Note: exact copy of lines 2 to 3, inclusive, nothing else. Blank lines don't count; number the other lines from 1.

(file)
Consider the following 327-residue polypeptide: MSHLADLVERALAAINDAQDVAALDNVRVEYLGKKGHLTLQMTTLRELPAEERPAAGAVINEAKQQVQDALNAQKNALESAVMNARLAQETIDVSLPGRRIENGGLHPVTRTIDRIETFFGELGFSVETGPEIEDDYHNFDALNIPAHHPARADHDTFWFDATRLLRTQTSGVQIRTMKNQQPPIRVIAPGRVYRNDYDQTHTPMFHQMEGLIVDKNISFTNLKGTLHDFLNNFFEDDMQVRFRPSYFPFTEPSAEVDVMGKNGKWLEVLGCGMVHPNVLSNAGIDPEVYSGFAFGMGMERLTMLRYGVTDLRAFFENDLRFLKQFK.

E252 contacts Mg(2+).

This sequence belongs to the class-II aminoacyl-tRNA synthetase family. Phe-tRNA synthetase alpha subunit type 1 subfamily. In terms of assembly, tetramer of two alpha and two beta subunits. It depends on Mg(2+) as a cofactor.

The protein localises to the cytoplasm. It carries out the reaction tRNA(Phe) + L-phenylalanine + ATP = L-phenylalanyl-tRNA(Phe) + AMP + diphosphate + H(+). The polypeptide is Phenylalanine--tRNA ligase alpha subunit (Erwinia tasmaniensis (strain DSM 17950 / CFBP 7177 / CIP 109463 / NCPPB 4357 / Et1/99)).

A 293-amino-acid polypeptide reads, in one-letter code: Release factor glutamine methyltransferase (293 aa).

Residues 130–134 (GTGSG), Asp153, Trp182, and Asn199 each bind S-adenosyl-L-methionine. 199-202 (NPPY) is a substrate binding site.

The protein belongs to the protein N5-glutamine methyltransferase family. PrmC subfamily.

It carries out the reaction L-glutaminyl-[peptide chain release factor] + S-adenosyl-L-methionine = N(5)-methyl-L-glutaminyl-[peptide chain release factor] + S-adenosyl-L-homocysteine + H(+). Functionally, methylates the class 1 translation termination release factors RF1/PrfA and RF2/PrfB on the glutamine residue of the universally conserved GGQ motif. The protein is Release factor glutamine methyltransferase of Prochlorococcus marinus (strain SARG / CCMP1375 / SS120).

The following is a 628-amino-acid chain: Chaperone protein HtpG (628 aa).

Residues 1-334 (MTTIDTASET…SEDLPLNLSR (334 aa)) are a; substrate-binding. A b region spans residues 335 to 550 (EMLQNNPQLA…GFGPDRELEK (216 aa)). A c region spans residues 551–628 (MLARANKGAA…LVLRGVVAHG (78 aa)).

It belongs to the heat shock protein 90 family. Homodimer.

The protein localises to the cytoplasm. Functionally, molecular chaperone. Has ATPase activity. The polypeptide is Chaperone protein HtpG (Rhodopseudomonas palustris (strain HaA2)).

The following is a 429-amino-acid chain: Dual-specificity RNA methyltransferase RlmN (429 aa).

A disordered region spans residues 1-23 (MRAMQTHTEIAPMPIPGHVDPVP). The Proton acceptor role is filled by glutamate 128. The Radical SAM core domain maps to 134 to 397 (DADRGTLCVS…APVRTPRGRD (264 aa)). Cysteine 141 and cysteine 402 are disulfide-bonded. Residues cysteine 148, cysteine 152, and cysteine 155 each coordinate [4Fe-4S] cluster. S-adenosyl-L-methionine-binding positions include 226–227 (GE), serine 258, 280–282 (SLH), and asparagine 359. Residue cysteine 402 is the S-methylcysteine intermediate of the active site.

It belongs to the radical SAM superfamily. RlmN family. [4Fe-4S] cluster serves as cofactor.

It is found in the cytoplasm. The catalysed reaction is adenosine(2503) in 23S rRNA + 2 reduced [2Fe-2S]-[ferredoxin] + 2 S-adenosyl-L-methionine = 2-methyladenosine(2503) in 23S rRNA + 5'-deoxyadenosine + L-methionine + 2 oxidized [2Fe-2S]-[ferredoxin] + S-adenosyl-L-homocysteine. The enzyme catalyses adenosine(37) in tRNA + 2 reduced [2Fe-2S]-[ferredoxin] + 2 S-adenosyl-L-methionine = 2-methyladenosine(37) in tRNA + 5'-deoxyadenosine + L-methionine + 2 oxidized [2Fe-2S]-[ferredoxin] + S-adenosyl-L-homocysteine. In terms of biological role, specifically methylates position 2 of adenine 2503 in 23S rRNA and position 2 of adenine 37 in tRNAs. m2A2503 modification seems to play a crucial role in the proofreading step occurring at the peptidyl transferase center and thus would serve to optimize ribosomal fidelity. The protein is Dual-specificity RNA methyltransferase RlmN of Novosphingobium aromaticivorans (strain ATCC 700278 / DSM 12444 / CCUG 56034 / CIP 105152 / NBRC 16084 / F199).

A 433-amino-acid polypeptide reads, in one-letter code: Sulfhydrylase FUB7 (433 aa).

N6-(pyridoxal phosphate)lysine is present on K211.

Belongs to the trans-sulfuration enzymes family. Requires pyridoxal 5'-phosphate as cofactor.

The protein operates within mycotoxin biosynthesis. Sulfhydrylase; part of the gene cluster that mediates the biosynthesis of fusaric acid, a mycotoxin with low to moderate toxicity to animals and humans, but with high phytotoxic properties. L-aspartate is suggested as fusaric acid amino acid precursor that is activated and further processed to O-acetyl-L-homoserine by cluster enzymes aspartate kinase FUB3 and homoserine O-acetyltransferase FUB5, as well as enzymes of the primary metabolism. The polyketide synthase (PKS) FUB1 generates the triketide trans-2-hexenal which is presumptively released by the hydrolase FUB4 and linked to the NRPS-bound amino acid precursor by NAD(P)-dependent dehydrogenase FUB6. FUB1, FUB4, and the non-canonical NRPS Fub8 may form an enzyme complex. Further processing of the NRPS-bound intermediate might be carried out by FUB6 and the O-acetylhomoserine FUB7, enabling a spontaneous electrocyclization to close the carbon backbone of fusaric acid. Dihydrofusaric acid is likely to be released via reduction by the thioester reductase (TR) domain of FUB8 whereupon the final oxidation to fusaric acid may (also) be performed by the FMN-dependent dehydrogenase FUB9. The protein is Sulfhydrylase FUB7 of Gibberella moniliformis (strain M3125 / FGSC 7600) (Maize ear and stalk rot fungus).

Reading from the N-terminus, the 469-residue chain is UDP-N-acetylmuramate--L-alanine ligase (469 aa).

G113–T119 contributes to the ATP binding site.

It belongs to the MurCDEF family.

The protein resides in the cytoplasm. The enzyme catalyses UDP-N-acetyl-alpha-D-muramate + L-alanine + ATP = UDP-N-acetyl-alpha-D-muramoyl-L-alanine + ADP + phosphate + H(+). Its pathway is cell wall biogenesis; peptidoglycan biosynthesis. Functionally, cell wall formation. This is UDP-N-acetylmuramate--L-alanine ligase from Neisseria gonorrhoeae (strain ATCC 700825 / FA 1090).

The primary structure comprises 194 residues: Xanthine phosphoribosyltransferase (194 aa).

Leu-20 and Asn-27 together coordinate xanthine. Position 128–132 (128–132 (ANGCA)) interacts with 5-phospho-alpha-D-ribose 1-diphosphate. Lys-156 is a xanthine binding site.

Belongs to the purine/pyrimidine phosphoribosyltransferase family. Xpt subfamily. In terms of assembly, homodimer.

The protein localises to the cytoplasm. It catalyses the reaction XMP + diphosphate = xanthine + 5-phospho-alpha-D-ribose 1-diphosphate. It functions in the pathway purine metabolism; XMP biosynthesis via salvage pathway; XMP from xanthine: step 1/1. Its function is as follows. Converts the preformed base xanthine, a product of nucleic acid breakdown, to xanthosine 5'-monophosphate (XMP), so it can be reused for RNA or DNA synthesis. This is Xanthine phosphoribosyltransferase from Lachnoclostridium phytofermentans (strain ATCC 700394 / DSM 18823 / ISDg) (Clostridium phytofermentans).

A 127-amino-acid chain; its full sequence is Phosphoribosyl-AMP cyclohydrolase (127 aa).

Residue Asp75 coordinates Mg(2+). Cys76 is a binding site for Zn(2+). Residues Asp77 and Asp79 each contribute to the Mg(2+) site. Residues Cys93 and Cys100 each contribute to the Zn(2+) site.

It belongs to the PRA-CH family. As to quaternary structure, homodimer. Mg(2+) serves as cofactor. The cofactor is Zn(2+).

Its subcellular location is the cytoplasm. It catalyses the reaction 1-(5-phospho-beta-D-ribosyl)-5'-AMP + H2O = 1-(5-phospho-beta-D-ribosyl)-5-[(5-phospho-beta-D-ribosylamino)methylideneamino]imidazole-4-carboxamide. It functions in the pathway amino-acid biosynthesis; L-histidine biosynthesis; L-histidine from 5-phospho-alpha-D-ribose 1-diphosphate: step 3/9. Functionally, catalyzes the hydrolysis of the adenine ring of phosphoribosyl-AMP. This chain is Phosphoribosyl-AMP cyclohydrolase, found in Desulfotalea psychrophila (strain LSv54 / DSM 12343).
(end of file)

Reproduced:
E252 contacts Mg(2+).

This sequence belongs to the class-II aminoacyl-tRNA synthetase family. Phe-tRNA synthetase alpha subunit type 1 subfamily. In terms of assembly, tetramer of two alpha and two beta subunits. It depends on Mg(2+) as a cofactor.